Inagua National Park, on the island of Inagua, covers 287 square miles ( almost half of the island ) of Great Inagua. Bird life dominates the park, and the flamingos, the national bird of The Bahamas, is the star of the show. The park is home to over 50,000 West Indian Flamingos, one of the largest breeding colonies in this hemisphere. After 60 years the birds are back from the edge of extinction.
In 1905, at the first annual meeting of the National Audubon Society, a plea was made to The Bahamas government for the establishment of legal protection for the flamingo. Almost immediately the Wild Birds Protection Act was passed. In 1922, The Bahamas set aside a flamingo reserve on Andros Island and Audubon sent a patrol boat to help the wardens patrol the reserve. Flamingos continued to nest in Andros until World War II when Royal Air Force pilots buzzed the bird colonies for fun.
Flamingos were not only hunted for food, but also for their exquisite plumage. Indiscriminate hunting led to the disappearance of the flamingo in Florida Bay- last seen there in 1903.
By the 1950s, a close working relationship had been established between the National Audubon Society and The Bahamas. Concerned with the sudden decline of the flamingo population during the early years of that decade. Audubon sent Robert Porter Allen, its Research Director, to investigate the situation. All of the places where flamingos were rumored to nest in the Caribbean – Cuba, Haiti, and the Dominican Republic- were searched. Owing to pressure from an expanding human population, fifteen colonies had been abandoned in the Caribbean over a period of 35 years. However, stories persisted about a great colony in the inhospitable wilds of Great Inagua.
Together, Bob Allen and Sam Nixon, a local hunter, found more than a thousand flamingos “commulating”. The birds massed in a riotous courtship ritual of head turning, wing flicking and exaggerated strutting- “the Flamingo Quadrille”. Bob Allen had found the population that might one day replenish the long-abandoned colonies elsewhere in the Caribbean. The Society for the Protection of the Flamingo in The Bahamas was formed by American and Bahamian Conservationists. Sam Nixon became the first flamingo warden on Great Inagua, with the National Audubon Society providing funding for his salary and equipment. On a subsequent trip in 1956, Bob Allen wrote a monograph that is the basis of much of our knowledge of the “Caribbean” flamingo’s natural history. By an odd twist of fate, it is not direct human persecution that is the major threat to Great Inagua’s flamingos but the marauding wild pigs that were introduced by early settlers. These “wild hogs” feed on the birds eggs and young. Constant vigilance and regular monitoring by the wardens have done much to neutralize the threat.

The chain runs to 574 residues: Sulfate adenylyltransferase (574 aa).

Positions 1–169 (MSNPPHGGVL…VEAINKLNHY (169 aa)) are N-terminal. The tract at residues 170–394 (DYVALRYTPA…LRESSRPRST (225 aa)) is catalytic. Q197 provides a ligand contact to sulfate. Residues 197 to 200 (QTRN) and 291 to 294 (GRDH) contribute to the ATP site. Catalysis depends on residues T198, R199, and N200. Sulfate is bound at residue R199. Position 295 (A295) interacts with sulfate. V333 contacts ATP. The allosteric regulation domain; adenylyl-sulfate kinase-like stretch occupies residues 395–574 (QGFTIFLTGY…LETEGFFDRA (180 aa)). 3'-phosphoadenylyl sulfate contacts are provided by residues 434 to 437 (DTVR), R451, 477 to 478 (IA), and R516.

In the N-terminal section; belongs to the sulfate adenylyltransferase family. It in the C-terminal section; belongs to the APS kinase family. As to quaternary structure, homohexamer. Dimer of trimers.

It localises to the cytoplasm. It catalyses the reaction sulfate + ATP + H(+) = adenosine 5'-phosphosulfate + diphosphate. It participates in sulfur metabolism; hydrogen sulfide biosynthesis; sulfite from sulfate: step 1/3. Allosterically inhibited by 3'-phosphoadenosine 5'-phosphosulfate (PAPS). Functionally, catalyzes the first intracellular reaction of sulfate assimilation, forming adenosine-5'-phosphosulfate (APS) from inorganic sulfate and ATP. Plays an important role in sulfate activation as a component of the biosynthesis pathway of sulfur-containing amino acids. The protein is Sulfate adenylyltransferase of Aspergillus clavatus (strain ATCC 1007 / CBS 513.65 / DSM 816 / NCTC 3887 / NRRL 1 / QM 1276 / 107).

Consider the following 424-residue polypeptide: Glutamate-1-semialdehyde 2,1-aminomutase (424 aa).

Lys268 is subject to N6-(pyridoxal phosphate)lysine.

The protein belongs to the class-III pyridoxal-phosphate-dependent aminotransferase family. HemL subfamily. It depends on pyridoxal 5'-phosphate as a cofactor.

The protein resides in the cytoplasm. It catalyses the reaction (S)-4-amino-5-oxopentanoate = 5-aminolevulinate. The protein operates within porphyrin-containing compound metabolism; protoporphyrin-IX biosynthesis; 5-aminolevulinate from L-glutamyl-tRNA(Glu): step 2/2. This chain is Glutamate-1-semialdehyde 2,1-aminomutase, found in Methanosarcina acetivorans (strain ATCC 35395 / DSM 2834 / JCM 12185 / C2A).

Another positive step was the creation of the Bahamas National Trust(BNT) by an Act of Parliament in 1959. As the official organization responsible for national park management providing support for wildlife management, the Trust took over the work of the old Society of the Protection of the Flamingo. By working closely with Morton Salt ( business enterprise engaged in solar salt manufacturing), various government agencies and the National Audubon Society in a mutual aid partnership, the BNT has helped the resident flamingo population grow from several thousand birds in 1952 to over 50,000 birds today.
Morton Salt produces salt by solar evaporation in the vast flat saltpans that traverse the Inagua landscape. The process takes two years for seawater to be circulated from pan to pan. In time, algae, fertilized by the flamingo droppings grows in the water and darkens it.
This hastens evaporation by absorbing more sunlight. Then the tiny brine shrimp begin feeding on the algae cleaning the water. And the flamingos feed on the shrimp until the salt is ready for harvesting leaving both the flamingos and people tickled pink! – A wonderful example of how private enterprise and Mother Nature can join forces. Furthermore, Morton assists the BNT by providing an office, keeping the dike roads passable and other infrastructure in good condition. Having learned a lesson from the disappearance of the flamingos on Andros, the Bahamas Government has made the air space of above the Inagua National Park, a restricted area, banning flights below 2,000 feet.
The success of the Inagua National Park is evident in the restocking of other Caribbean islands by the Inagua flamingo population. Scientists are aware of the link between healthy flamingo populations in Inagua and Cuba, as well as between Inagua and the Turks and Caicos Islands, Grand Cayman, the Yucatan in Mexico, Crooked Island and Acklins.